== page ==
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Open Access
Article
Publication date: 28 May 2019

Olanrewaju Ayobami Omoya, Kassandra A. Papadopoulou and Eric Lou

The purpose of this paper is to investigate the application of reliability engineering to oil and gas (O&G) pipeline systems with the aim of identifying means through…

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Abstract

Purpose

The purpose of this paper is to investigate the application of reliability engineering to oil and gas (O&G) pipeline systems with the aim of identifying means through which reliability engineering can be used to improve pipeline integrity, specifically with regard to man-made incidents (e.g. material/weld/equipment failure, corrosion, incorrect operation and excavation damages).

Design/methodology/approach

A literature review was carried out on the application of reliability tools to O&G pipeline systems and four case studies are presented as examples of how reliability engineering can help to improve pipeline integrity. The scope of the paper is narrowed to four stages of the pipeline life cycle; the decommissioning stage is not part of this research. A survey was also carried out using a questionnaire to check the level of application of reliability tools in the O&G industry.

Findings

Data from survey and literature show that a reliability-centred approach can be applied and will improve pipeline reliability where applied; however, there are several hindrances to the effective application of reliability tools, the current methods are time based and focus mainly on design against failure rather than design for reliability.

Research limitations/implications

The tools identified do not cover the decommissioning of the pipeline system. Research validation sample size can be broadened to include more pipeline stakeholders/professionals. Pipeline integrity management systems are proprietary information and permission is required from stakeholders to do a detailed practical study.

Originality/value

This paper proposes the minimum applied reliability tools for application during the design, operation and maintenance phases targeted at the O&G industry. Critically, this paper provides a case for an integrated approach to applying reliability and maintenance tools that are required to reduce pipeline failure incidents in the O&G industry.

Details

International Journal of Quality & Reliability Management, vol. 36 no. 9
Type: Research Article
ISSN: 0265-671X

Keywords

Article
Publication date: 1 March 1996

S. Srikrishna, G.S. Yadava and P.N. Rao

Availability of auxiliary equipment for coal‐based power plants is very important for the achievement of maximum generation and the improvement of plant load factor (PLF)…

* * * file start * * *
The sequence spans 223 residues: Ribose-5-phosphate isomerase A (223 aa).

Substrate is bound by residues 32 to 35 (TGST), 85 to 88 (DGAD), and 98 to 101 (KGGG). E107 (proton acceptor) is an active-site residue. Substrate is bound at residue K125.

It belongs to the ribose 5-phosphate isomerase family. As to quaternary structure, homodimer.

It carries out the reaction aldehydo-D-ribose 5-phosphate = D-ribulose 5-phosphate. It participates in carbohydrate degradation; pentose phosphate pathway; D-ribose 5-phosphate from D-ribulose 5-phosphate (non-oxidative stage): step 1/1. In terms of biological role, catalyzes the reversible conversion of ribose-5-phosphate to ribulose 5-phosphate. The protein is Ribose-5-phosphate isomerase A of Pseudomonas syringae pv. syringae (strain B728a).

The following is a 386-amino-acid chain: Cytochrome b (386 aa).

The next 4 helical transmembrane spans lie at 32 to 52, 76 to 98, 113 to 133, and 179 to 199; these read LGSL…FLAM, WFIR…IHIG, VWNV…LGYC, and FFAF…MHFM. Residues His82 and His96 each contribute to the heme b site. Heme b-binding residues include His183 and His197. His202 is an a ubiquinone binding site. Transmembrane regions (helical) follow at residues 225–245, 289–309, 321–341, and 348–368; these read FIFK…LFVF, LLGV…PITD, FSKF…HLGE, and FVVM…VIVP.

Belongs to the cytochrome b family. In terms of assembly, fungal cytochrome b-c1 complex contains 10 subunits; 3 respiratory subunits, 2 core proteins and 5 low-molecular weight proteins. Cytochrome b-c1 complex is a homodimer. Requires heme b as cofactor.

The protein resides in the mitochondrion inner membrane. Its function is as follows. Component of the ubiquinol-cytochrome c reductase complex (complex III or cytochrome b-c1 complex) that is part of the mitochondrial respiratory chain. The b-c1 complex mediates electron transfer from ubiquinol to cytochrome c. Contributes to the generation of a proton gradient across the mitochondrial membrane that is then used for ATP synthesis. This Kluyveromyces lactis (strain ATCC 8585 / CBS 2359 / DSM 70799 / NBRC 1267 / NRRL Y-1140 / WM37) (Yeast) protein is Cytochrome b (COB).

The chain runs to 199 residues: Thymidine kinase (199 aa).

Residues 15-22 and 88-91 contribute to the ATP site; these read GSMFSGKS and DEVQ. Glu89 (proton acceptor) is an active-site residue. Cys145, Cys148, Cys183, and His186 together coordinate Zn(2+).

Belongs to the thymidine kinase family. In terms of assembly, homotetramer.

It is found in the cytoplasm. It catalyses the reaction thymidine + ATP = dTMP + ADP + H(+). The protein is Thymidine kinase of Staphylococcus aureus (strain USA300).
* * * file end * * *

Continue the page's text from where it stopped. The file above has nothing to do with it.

2261

Abstract

Availability of auxiliary equipment for coal‐based power plants is very important for the achievement of maximum generation and the improvement of plant load factor (PLF). In this context a realistic maintenance programme based on plant‐specific failure data will help to achieve an optimum performance level. Reliabilitycentred maintenance (RCM) is a recent technique which is limited to a few areas and has implementation difficulties. Presents a realistic RCM‐based maintenance methodology for coal‐based power plant auxiliaries. Applies the methodology to the bowl mill, an item of auxiliary equipment. Presents results and savings that have been achieved with the application of the methodology.

Details

Journal of Quality in Maintenance Engineering, vol. 2 no. 1
Type: Research Article
ISSN: 1355-2511

Keywords

Article
Publication date: 12 October 2015

Lijuan Dai, Marvin Rausand and Ingrid Bouwer Utne

Maintenance planning is a complicated decision-making process that involves the major stakeholders and the main life-cycle phases of an engineering system. The purpose of…

Abstract

Purpose

Maintenance planning is a complicated decision-making process that involves the major stakeholders and the main life-cycle phases of an engineering system. The purpose of this paper is to propose an availability-centred maintenance planning approach for offshore wind farms, with special focus on the early system design phase.

Design/methodology/approach

The proposed approach is based on a stepwise procedure that integrates logistics consideration into reliability-centred maintenance. For each step, the essential methods for systematic analysis and documentation are introduced.

Findings

Practical information from current offshore wind farms and lessons learned from relevant industries are included to exemplify and justify the implementation of the proposed approach. In a general way, the approach shows that valuable input can be provided to decision making about maintainability and maintenance planning. Furthermore, the approach facilitates the initial maintenance plan to be adjusted and improved upon as additional operating experience becomes available.

Research limitations/implications

Offshore wind energy is still an industry in its infancy with an attendant high degree of confidentiality. There is scarcely any detailed practical information available for the production of a case study on this topic. However, the current paper’s theoretical basis may be applied to identify current and future knowledge gaps, for the development of more detailed guidelines as established in the further research.

Originality/value

Maintenance planning of offshore wind farms is an area of current interest, although often the focus is on achieving cost reductions and not on the formal development of such a systematic approach as conceived in this paper.

Details

Journal of Quality in Maintenance Engineering, vol. 21 no. 4
Type: Research Article
ISSN: 1355-2511

Keywords

Article
Publication date: 1 August 1981

STANLEY HOWLAN

Several years ago the Department of Defence in the United States engaged United Airlines to develop detailed documentation to describe and justify airline practices for…

Abstract

Several years ago the Department of Defence in the United States engaged United Airlines to develop detailed documentation to describe and justify airline practices for developing preventative maintenance programmes, such as those exemplified by the Air Transportation Association publication: MSG‐2 Airline/Manufacturer Maintenance Programme Planning Document. The result of that effort was a book entitled ReliabilityCentred Maintenance, that described a logical discipline for developing preventative maintenance programmes which are matched to specific, identified, inherent reliability characteristics of the equipment that they support.